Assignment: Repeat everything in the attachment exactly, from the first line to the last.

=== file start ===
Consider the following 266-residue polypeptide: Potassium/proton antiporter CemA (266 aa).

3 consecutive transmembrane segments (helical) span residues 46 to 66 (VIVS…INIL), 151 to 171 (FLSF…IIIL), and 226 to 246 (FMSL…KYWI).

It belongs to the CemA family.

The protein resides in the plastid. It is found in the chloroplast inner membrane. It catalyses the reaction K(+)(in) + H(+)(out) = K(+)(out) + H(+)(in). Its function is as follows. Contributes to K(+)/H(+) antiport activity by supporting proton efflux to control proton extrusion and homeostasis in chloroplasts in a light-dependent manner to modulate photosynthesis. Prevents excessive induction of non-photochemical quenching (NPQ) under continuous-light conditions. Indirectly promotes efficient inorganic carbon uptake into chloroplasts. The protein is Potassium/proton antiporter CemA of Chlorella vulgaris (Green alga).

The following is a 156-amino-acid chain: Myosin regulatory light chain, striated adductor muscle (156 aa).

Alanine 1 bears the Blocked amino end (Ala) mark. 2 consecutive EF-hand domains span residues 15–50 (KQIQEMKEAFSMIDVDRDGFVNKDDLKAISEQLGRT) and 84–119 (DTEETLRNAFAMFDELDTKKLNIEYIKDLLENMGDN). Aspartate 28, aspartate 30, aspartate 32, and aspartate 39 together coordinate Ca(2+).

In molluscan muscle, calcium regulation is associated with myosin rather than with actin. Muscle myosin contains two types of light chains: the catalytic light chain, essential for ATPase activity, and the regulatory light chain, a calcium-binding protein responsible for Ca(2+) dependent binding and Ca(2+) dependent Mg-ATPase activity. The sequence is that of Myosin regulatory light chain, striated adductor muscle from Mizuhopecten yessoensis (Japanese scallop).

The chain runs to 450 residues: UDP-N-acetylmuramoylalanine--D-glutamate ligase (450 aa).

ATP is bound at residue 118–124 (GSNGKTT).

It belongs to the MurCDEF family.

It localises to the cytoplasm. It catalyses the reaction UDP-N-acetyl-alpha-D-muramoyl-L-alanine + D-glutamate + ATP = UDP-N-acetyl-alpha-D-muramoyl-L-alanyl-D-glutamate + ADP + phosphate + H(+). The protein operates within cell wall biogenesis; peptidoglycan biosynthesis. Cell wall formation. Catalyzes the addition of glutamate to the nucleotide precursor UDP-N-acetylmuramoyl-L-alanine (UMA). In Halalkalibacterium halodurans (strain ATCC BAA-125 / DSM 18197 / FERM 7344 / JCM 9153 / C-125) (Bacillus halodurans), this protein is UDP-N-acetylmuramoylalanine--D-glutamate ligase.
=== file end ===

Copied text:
Consider the following 266-residue polypeptide: Potassium/proton antiporter CemA (266 aa).

3 consecutive transmembrane segments (helical) span residues 46 to 66 (VIVS…INIL), 151 to 171 (FLSF…IIIL), and 226 to 246 (FMSL…KYWI).

It belongs to the CemA family.

The protein resides in the plastid. It is found in the chloroplast inner membrane. It catalyses the reaction K(+)(in) + H(+)(out) = K(+)(out) + H(+)(in). Its function is as follows. Contributes to K(+)/H(+) antiport activity by supporting proton efflux to control proton extrusion and homeostasis in chloroplasts in a light-dependent manner to modulate photosynthesis. Prevents excessive induction of non-photochemical quenching (NPQ) under continuous-light conditions. Indirectly promotes efficient inorganic carbon uptake into chloroplasts. The protein is Potassium/proton antiporter CemA of Chlorella vulgaris (Green alga).

The following is a 156-amino-acid chain: Myosin regulatory light chain, striated adductor muscle (156 aa).

Alanine 1 bears the Blocked amino end (Ala) mark. 2 consecutive EF-hand domains span residues 15–50 (KQIQEMKEAFSMIDVDRDGFVNKDDLKAISEQLGRT) and 84–119 (DTEETLRNAFAMFDELDTKKLNIEYIKDLLENMGDN). Aspartate 28, aspartate 30, aspartate 32, and aspartate 39 together coordinate Ca(2+).

In molluscan muscle, calcium regulation is associated with myosin rather than with actin. Muscle myosin contains two types of light chains: the catalytic light chain, essential for ATPase activity, and the regulatory light chain, a calcium-binding protein responsible for Ca(2+) dependent binding and Ca(2+) dependent Mg-ATPase activity. The sequence is that of Myosin regulatory light chain, striated adductor muscle from Mizuhopecten yessoensis (Japanese scallop).

The chain runs to 450 residues: UDP-N-acetylmuramoylalanine--D-glutamate ligase (450 aa).

ATP is bound at residue 118–124 (GSNGKTT).

It belongs to the MurCDEF family.

It localises to the cytoplasm. It catalyses the reaction UDP-N-acetyl-alpha-D-muramoyl-L-alanine + D-glutamate + ATP = UDP-N-acetyl-alpha-D-muramoyl-L-alanyl-D-glutamate + ADP + phosphate + H(+). The protein operates within cell wall biogenesis; peptidoglycan biosynthesis. Cell wall formation. Catalyzes the addition of glutamate to the nucleotide precursor UDP-N-acetylmuramoyl-L-alanine (UMA). In Halalkalibacterium halodurans (strain ATCC BAA-125 / DSM 18197 / FERM 7344 / JCM 9153 / C-125) (Bacillus halodurans), this protein is UDP-N-acetylmuramoylalanine--D-glutamate ligase.